Your ABC guide to smartphone security terms

Published: 30 Jun 2017
Reading time: 7 min

Do you sometimes get lost in the world of acronyms and abbreviations? It seems like every day there is a new TLA, or Three Letter Acronym, to wrap our heads around. Even the terms that are not abbreviated may be confusing. This blog post explains13 terms related to smartphone security.

The IT and communications world is full of acronyms, abbreviations and new terms that people just seem to assume everybody knows. This is partly because a lot of new things are being created and they need names and partly because there is a desire to build excitement around a new idea.

It’s no surprise that the world of secure smartphones for professional users is a rich source of new terms and abbreviations. With new threats rearing their heads weekly, developers are fighting to keep networks and terminals secure, producing a stream of new techniques and definitions in the process.

Here are 13 terms from the area of device related security – see if you know your roots of trust from your bootloader!

What is a bootloader?

At its most basic level, the storage on Android smartphones is like a hard drive with several partitions. One holds the Android system files, another holds all the app data, and there are others to do more behind-the scenes stuff.

Think of the bootloader as a security checkpoint and manager for all those partitions. Most bootloaders are locked and encrypted, meaning the right security token is needed to unlock them.

What is a crypto module?

A hardware security module is a device that safeguards and manages digital keys or cryptographic algorithms for authentication or encryption purposes.

What does jailbreaking mean? 

Jailbreaking involves removing software restrictions, allowing users to download and install applications and themes unavailable through the official App Store.

What is malware or malicious software?

Any program or file harmful to a mobile device. It can steal, encrypt or delete sensitive data, altering or hijacking core computing functions and monitoring users' computer activity without their permission.

What is phishing?

A form of fraud in which the attacker tries to learn information such as login credentials or account information by masquerading as a reputable entity or person in email, IM or other communication channels.

What does roots of trust mean?

Roots of Trust (RoT) is a set of functions in the trusted computing module. The computer's operating system will always trust these functions. The RoT serves as a separate computing engine controlling the cryptographic processor on the PC or mobile device it is embedded in.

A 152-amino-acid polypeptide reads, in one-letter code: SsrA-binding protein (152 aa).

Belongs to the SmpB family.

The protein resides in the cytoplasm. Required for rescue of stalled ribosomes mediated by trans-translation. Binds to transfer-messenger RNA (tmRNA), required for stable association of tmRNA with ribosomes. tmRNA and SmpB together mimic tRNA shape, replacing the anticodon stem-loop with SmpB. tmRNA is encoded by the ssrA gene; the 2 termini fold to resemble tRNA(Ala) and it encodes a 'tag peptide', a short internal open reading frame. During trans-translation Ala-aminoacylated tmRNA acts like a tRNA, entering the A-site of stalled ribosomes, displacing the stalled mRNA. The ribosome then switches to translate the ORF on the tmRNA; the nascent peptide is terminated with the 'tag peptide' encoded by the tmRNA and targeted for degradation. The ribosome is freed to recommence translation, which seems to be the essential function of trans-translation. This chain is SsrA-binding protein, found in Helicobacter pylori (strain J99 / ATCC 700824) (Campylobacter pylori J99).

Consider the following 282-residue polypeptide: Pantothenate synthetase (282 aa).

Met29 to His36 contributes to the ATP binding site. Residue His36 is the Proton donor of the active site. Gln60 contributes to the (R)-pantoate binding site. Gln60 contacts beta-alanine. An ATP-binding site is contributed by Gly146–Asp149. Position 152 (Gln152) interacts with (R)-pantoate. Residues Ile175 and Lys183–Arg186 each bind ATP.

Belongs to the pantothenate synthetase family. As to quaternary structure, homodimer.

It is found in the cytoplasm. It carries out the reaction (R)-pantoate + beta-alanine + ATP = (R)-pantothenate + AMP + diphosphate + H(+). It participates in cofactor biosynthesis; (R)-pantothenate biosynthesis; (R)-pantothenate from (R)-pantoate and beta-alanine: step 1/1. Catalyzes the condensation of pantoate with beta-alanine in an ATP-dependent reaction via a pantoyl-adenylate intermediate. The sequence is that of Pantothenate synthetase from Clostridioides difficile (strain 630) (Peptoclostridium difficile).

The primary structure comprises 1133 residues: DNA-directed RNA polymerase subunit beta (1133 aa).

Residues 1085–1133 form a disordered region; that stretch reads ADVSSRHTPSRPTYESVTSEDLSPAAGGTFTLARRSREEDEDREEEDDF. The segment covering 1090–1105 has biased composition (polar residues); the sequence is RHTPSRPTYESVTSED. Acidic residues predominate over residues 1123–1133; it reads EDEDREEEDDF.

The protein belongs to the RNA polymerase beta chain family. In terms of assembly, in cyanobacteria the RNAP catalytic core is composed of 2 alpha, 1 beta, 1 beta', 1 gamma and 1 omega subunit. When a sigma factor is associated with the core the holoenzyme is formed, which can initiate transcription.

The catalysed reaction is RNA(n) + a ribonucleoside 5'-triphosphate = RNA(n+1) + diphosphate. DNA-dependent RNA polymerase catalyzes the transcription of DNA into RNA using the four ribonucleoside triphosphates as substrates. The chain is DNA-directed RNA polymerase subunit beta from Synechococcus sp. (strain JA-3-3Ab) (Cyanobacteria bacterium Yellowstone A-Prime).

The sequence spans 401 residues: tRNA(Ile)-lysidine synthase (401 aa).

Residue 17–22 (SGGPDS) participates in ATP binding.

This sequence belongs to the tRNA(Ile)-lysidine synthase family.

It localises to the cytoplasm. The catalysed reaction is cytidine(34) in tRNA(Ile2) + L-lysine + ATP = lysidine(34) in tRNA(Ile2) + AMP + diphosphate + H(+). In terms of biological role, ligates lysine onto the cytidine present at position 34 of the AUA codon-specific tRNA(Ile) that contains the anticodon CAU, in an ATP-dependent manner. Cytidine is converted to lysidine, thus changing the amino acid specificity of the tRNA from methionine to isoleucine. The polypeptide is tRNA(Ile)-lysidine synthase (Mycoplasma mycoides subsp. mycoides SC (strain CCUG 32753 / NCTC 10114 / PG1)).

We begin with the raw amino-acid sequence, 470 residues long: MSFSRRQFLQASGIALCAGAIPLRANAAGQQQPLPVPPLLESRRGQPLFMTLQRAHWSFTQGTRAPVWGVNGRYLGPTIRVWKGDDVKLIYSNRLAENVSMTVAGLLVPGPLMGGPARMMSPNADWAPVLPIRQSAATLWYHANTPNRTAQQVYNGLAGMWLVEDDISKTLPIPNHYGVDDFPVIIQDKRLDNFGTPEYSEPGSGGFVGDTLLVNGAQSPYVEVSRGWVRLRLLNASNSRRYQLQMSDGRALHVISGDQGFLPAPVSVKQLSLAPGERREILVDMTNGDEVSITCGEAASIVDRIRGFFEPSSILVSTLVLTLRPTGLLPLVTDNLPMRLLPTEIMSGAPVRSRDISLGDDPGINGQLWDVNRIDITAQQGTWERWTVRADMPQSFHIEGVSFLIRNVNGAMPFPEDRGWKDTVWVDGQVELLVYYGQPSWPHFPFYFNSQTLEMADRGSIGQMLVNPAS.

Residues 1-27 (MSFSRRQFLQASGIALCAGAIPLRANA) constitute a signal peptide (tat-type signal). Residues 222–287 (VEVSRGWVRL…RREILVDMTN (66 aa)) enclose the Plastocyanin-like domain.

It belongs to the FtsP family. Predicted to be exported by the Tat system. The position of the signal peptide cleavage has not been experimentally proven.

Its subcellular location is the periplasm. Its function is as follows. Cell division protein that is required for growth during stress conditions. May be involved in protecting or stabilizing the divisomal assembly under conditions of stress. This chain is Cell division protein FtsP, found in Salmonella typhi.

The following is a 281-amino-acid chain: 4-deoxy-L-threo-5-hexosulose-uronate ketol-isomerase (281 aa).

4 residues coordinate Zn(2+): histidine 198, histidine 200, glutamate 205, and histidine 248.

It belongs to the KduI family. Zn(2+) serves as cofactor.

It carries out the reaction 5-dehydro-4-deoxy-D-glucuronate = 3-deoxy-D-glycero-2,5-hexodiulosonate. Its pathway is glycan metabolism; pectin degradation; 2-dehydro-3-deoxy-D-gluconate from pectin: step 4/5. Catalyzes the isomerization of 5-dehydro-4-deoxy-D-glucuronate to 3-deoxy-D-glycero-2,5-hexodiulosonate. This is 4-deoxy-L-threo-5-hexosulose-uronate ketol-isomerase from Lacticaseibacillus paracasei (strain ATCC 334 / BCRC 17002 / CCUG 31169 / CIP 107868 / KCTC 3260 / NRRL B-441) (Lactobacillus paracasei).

What is sandboxing?

When a program is set aside from other programs in a separate environment so that if errors or security issues occur, they will not spread to other areas on the computer.

What is spyware?

Malware designed to collect information and data on users and observe their activity without their knowledge.

What does social engineering mean?

In security terms, this is psychological manipulation of people – basically conning them into performing actions or divulging confidential information. It is often one of many steps in a more complex fraud scheme.

What is a TETRA stack?

A group of TETRA protocols used to implement a network protocol suite. To become a stack, the protocols must be interoperable, able to connect both vertically between the layers of the network and horizontally between the end-points of each transmission segment.

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What is a threat?

Threat is something that one can identify but that is beyond one’s control. For example, if an operation takes place in an area of seismic activity, the threat of an earthquake is always present. It cannot be controlled.

What is VPN (Virtual Private Network)?

A virtualized extension of a private network across a public network, such as the Internet. It enables users to send and receive data across shared or public networks as if their computing devices were directly connected to the private network. Applications running across the VPN may therefore benefit from the functionality, security, and management of the private network.

What does zero-day vulnerability mean?

A hole in software that is unknown to the vendor, but is known to hackers. This hole is then exploited by the hackers in a zero day attack, which could involve infiltrating malware, spyware or allowing unwanted access to user information. Once the vulnerability becomes known, a race begins for the developer, who must fix the issue and protect users.

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The Mission Is Critical blog gives you insights into professional and public safety broadband, mission critical user experience, secure and critical communications, hybrid narrowband-broadband solutions and dual-mode devices, and Tetrapol and TETRA radios.